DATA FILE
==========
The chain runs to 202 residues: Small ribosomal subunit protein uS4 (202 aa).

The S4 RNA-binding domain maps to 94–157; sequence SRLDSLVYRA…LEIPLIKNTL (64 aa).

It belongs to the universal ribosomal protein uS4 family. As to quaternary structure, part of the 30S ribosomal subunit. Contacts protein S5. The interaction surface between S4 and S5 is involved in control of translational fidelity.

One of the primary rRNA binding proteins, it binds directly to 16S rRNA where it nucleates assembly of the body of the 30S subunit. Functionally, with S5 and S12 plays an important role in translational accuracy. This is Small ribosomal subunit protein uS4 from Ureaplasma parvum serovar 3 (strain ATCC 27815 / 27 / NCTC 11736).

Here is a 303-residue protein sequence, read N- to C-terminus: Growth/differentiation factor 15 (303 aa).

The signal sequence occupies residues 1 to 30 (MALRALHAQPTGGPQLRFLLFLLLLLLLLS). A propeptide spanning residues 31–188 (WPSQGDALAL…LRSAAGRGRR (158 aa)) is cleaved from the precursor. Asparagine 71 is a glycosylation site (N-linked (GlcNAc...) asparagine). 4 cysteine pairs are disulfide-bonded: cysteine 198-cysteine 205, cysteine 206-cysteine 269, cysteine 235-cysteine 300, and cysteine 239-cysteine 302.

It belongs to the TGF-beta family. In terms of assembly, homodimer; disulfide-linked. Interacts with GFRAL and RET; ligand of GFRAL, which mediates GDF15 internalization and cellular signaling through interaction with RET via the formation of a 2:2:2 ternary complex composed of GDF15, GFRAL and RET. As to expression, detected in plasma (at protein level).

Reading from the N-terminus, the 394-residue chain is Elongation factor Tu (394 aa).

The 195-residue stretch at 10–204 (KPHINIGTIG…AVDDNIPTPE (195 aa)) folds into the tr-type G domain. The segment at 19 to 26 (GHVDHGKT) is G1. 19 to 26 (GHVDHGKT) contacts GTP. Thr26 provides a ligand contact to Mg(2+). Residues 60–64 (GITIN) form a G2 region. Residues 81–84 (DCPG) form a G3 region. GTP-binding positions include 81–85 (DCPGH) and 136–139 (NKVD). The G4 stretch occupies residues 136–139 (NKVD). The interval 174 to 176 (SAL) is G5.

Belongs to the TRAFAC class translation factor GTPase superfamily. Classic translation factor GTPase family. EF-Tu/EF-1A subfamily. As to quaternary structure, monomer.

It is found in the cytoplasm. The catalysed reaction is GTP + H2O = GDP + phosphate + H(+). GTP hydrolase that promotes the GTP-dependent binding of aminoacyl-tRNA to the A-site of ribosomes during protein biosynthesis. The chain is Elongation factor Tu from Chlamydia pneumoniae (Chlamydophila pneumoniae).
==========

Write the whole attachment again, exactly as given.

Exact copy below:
The chain runs to 202 residues: Small ribosomal subunit protein uS4 (202 aa).

The S4 RNA-binding domain maps to 94–157; sequence SRLDSLVYRA…LEIPLIKNTL (64 aa).

It belongs to the universal ribosomal protein uS4 family. As to quaternary structure, part of the 30S ribosomal subunit. Contacts protein S5. The interaction surface between S4 and S5 is involved in control of translational fidelity.

One of the primary rRNA binding proteins, it binds directly to 16S rRNA where it nucleates assembly of the body of the 30S subunit. Functionally, with S5 and S12 plays an important role in translational accuracy. This is Small ribosomal subunit protein uS4 from Ureaplasma parvum serovar 3 (strain ATCC 27815 / 27 / NCTC 11736).

Here is a 303-residue protein sequence, read N- to C-terminus: Growth/differentiation factor 15 (303 aa).

The signal sequence occupies residues 1 to 30 (MALRALHAQPTGGPQLRFLLFLLLLLLLLS). A propeptide spanning residues 31–188 (WPSQGDALAL…LRSAAGRGRR (158 aa)) is cleaved from the precursor. Asparagine 71 is a glycosylation site (N-linked (GlcNAc...) asparagine). 4 cysteine pairs are disulfide-bonded: cysteine 198-cysteine 205, cysteine 206-cysteine 269, cysteine 235-cysteine 300, and cysteine 239-cysteine 302.

It belongs to the TGF-beta family. In terms of assembly, homodimer; disulfide-linked. Interacts with GFRAL and RET; ligand of GFRAL, which mediates GDF15 internalization and cellular signaling through interaction with RET via the formation of a 2:2:2 ternary complex composed of GDF15, GFRAL and RET. As to expression, detected in plasma (at protein level).

Reading from the N-terminus, the 394-residue chain is Elongation factor Tu (394 aa).

The 195-residue stretch at 10–204 (KPHINIGTIG…AVDDNIPTPE (195 aa)) folds into the tr-type G domain. The segment at 19 to 26 (GHVDHGKT) is G1. 19 to 26 (GHVDHGKT) contacts GTP. Thr26 provides a ligand contact to Mg(2+). Residues 60–64 (GITIN) form a G2 region. Residues 81–84 (DCPG) form a G3 region. GTP-binding positions include 81–85 (DCPGH) and 136–139 (NKVD). The G4 stretch occupies residues 136–139 (NKVD). The interval 174 to 176 (SAL) is G5.

Belongs to the TRAFAC class translation factor GTPase superfamily. Classic translation factor GTPase family. EF-Tu/EF-1A subfamily. As to quaternary structure, monomer.

It is found in the cytoplasm. The catalysed reaction is GTP + H2O = GDP + phosphate + H(+). GTP hydrolase that promotes the GTP-dependent binding of aminoacyl-tRNA to the A-site of ribosomes during protein biosynthesis. The chain is Elongation factor Tu from Chlamydia pneumoniae (Chlamydophila pneumoniae).